Extending the Service Life of a Reinforced Concrete Railroad Bridge with Galvanic Encasements
Reinforced concrete structures can be designed and maintained to achieve long service lives, even in aggressive chloride environments. Unfortunately, many structures, such as bridges, piers, and wharves, show signs of active corrosion (e.g. rust staining, concrete spalling, etc.) in as little as 5 to 10 years. If left unchecked, chloride induced corrosion can lead to major structural problems.
Many severely corroded structures have been replaced at great expense and with significant disruption to the public. When compared to replacing structures, Galvanic Encasements can make effective long-term use of existing columns, abutments, piers & beams by extending their life with cathodic protection. There are many benefits to this approach including economic, environmental and disruption.
Two railroad bridges in the Midwest US were showing signs of chloride-included corrosion and becoming a local eye-sore and a safety concern.
The columns were heavily chloride-contaminated from years of de-icing chemical exposure and suffering from extensive concrete cracking, spalling and delamination. In addition to shotcrete repairs and epoxy injection crack repairs of the abutments, the columns were repaired and protected by Vector Construction’s Cedar Rapids, Iowa office using Galvanic Encasements.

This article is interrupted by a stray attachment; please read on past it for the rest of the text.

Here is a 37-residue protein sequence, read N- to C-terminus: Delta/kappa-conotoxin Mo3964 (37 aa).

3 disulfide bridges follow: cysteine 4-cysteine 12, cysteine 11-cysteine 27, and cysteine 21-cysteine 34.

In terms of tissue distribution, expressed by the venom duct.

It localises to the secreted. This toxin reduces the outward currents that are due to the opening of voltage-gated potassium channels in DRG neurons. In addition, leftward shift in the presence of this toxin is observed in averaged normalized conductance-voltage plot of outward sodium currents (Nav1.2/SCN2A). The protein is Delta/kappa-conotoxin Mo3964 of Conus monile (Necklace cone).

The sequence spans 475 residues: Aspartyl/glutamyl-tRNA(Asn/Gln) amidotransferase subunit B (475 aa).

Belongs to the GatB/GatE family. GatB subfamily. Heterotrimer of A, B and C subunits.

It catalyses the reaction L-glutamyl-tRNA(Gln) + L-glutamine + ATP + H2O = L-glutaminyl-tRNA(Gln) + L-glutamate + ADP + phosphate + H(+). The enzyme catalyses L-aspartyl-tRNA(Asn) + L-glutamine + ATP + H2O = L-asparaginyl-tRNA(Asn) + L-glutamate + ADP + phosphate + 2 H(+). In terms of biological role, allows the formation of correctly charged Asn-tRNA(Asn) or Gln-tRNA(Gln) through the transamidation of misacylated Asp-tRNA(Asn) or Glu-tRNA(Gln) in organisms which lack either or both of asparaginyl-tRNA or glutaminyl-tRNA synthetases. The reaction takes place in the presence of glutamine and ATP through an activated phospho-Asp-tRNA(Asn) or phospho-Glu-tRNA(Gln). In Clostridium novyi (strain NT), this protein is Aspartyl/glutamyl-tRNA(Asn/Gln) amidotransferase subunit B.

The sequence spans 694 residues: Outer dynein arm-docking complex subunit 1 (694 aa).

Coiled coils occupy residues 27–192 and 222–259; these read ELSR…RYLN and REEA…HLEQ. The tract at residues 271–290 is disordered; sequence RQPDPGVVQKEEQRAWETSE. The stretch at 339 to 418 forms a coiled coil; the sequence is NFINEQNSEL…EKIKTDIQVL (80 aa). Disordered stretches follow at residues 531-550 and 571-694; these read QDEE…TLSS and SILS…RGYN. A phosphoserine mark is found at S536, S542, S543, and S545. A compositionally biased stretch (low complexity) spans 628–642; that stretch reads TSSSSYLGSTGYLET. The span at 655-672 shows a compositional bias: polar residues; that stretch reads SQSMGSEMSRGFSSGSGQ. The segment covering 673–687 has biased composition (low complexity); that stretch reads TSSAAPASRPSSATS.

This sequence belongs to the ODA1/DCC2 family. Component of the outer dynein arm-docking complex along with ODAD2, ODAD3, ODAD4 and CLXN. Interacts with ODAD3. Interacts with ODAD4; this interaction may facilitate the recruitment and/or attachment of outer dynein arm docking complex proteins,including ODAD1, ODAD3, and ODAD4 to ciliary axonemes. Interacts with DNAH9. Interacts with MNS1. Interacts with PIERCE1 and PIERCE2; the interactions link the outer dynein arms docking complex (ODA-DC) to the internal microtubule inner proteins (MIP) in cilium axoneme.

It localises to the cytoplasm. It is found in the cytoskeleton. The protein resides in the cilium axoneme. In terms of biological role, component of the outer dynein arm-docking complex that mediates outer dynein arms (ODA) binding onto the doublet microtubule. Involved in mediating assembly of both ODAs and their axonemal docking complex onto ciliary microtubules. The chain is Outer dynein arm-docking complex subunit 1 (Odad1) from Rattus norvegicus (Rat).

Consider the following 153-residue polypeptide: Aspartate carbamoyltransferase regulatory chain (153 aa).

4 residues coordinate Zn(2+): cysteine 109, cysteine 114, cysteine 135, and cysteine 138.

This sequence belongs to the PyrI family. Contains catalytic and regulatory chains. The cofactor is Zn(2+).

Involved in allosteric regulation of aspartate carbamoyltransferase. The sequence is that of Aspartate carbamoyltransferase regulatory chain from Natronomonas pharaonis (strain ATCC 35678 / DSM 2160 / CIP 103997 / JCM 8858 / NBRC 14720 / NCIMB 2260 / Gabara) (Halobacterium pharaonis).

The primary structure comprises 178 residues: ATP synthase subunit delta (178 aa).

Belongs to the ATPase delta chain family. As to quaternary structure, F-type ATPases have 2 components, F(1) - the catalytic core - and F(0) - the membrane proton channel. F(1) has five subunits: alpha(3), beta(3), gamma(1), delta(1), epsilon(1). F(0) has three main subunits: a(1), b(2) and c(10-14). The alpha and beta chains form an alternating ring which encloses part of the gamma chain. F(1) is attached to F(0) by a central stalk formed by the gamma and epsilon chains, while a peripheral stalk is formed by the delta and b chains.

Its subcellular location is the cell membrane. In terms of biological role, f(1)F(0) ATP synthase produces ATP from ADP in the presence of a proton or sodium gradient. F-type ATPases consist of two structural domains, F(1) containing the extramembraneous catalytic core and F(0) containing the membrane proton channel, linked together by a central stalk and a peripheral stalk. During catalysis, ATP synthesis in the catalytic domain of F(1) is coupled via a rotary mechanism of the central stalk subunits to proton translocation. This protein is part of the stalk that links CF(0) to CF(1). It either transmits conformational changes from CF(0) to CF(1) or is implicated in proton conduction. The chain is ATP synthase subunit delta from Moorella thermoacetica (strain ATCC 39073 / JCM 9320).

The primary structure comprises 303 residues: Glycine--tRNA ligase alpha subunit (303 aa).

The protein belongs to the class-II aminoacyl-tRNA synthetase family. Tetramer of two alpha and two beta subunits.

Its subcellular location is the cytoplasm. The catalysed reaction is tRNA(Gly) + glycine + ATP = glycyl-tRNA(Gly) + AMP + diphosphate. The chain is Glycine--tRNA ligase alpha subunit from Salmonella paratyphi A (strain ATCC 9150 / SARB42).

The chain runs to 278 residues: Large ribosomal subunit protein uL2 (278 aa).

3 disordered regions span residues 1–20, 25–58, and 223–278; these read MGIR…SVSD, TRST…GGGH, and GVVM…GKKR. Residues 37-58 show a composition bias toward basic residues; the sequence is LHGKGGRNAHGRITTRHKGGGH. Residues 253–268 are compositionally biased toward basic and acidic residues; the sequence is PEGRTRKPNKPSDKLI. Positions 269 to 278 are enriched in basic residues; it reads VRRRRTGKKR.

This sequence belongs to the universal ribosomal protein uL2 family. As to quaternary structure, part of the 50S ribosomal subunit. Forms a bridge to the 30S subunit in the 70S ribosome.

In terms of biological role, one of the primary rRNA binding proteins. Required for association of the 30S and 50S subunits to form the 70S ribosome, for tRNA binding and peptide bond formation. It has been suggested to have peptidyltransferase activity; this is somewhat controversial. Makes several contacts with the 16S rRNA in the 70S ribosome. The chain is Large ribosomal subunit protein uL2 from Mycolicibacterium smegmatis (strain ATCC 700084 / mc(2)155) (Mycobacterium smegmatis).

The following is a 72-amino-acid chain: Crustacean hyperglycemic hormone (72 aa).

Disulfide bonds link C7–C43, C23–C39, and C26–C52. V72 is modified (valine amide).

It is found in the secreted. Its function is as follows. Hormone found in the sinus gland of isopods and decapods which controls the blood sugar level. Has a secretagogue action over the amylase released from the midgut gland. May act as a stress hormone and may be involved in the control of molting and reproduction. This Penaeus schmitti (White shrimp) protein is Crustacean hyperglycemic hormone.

As part of the concrete preservation process, an evaluation consisting of a combination of non-destructive and destructive testing was conducted to determine the condition of the structures including corrosion potentials, chloride profile and cover depth as determined by ground penetrating radar. Together this information revealed that significant chloride concentrations existed at the level of the reinforcing steel and that corrosion was active throughout the columns.
To thwart the ongoing process of corrosion and effectively restore the structure to its former grandeur, the existing columns and abutments were repaired with a galvanic encasement system that included a distributed galvanic anode system (Galvashield® DAS) inside a modular stay-in-place PVC jacket filled with concrete.
The deteriorated concrete was first removed and the rebar is cleaned of corrosion byproducts (below, left). Then, galvanic anode strips were distributed around the column and connected to the existing reinforcing steel (mid-left). Once the anodes are secured to the existing concrete structure, the PVC forms are fitted around the columns and filled with concrete (mid-right). The end result is shown in the picture below (right).
Aside from the dramatic aesthetic improvement, the rehabilitated structure will have decades of galvanic protection to allow the bridges to remain in service for decades to come, a significant improvement over regular concrete repairs that do not address the fundamental problem, corrosion.
Galvanic encasements utilizing distributed galvanic anodes provide a one-step repair and protection solution galvanic protection to preserve and extend the service life of corroded concrete elements such as columns, piles and bridge abutments.